I was driving home from work on Friday when I got the text:
pokerstars execs indicted
domains seized by fbi
I didn’t believe it at first. But I checked the news and sure enough, the day that online poker players had always feared was finally upon us. The government had shut down the three biggest online poker sites, effectively ending online poker in the U.S.
While online poker is perfectly legal in most countries, it has been a gray area in the U.S. since 2006, when the SAFE Port Act was passed. It was mainly about port security, but an online gambling measure was added at the last minute. It essentially said, “Well, we don’t know if online poker is legal, but if it’s not, then it’s illegal for banks to process transactions for poker sites.”
Some poker sites stopped accepting U.S. customers altogether. Others were willing to let them play, but the problem was how to get money into their accounts. Since most payment processors didn’t want to get involved in this legal gray area, the poker sites had to find people who would. And they figured that as long as they were forced to do something a little bit illegal, they might as well do something a lot illegal.
That amounted to bank fraud and money laundering. The funny thing is that that’s really all this is about. No federal court has ever ruled that online poker is illegal.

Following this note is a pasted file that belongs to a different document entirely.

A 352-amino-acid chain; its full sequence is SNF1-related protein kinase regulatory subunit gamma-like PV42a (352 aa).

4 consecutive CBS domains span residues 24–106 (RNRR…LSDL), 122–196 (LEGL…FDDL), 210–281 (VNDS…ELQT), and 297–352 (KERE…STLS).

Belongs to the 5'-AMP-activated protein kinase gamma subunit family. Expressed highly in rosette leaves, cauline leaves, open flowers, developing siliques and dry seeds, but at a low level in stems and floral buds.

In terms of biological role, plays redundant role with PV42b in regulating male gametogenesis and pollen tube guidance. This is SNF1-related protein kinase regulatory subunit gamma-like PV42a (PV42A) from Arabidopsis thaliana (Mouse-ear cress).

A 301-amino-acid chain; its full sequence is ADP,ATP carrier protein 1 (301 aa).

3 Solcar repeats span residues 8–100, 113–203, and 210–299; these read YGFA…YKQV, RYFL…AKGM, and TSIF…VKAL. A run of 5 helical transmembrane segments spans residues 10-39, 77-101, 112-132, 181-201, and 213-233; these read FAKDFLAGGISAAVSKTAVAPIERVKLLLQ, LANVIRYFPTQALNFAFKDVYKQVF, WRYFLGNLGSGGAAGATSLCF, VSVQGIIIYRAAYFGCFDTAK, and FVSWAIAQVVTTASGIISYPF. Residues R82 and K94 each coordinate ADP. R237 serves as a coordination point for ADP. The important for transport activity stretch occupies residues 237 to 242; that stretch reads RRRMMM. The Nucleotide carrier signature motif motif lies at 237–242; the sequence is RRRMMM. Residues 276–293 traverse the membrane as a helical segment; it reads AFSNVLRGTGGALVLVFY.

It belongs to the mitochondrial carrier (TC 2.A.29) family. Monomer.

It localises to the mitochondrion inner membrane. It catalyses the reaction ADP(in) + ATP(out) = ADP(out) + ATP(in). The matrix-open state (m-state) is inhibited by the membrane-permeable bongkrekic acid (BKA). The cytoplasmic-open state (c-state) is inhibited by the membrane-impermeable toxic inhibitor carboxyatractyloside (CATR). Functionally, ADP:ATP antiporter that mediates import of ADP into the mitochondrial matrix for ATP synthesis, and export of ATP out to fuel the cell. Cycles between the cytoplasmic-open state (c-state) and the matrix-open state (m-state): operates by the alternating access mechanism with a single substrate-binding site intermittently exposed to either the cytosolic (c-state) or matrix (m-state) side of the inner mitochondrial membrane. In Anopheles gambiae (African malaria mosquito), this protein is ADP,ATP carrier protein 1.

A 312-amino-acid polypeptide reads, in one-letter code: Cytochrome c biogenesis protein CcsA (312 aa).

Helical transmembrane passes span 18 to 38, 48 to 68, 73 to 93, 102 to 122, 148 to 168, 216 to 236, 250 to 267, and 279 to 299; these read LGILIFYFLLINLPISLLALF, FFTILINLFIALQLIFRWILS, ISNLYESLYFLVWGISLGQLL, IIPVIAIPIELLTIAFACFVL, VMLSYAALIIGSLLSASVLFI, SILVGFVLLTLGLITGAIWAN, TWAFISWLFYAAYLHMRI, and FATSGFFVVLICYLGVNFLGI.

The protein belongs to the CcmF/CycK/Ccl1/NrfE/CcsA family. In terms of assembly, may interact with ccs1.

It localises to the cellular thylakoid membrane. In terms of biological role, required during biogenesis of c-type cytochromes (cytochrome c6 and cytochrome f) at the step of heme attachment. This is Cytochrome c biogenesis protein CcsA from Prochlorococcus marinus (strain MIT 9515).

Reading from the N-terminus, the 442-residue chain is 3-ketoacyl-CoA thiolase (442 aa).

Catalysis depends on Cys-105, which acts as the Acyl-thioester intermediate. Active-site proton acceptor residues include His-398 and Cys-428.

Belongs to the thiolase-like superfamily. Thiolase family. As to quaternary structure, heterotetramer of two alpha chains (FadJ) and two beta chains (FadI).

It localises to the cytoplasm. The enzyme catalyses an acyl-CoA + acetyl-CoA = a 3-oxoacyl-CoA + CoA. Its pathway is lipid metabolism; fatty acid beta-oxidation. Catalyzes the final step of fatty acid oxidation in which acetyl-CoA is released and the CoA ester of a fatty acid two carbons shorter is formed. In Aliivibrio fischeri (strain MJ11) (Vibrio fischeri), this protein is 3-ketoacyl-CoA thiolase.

I can’t really defend money laundering, but the government could just fine the individuals responsible instead of shutting down the whole industry. Really, the same government that couldn’t be bothered to prosecute the perpetrators of the financial meltdown has decided that they’re not going to let people play cards?
Looking at the tables on PokerStars, I see players from Russia, Chile, Argentina, Taiwan, Canada, China, Australia, Portugal, Spain, Poland, Israel, United Kingdom, Germany, Greece, New Zealand, Mexico, Ukraine, Costa Rica, Colombia, Brazil, Serbia, Czech Republic, Netherlands, Belgium, Austria, Estonia, Denmark, South Korea, Norway, Honduras, Paraguay…basically the whole world, except the United States.
Why don’t we have the same rights as people in these countries? What happened to the land of the free? Regardless of whether you happen to like poker, this is not a good precedent. Millions of people have lost a beloved hobby, and some people have lost their dream job.
What’s the point of trampling on this harmless pastime? The government couldn’t stop alcohol, and they can’t stop poker either. They’re just going to push it underground, missing the opportunity to regulate and tax it.
I’m going to go to work tomorrow (if software development is still legal), punch my time card and make a living without poker. Yes, I’ll survive, but the roses will smell a little less sweet, knowing I’ve lost this shot at the American Dream.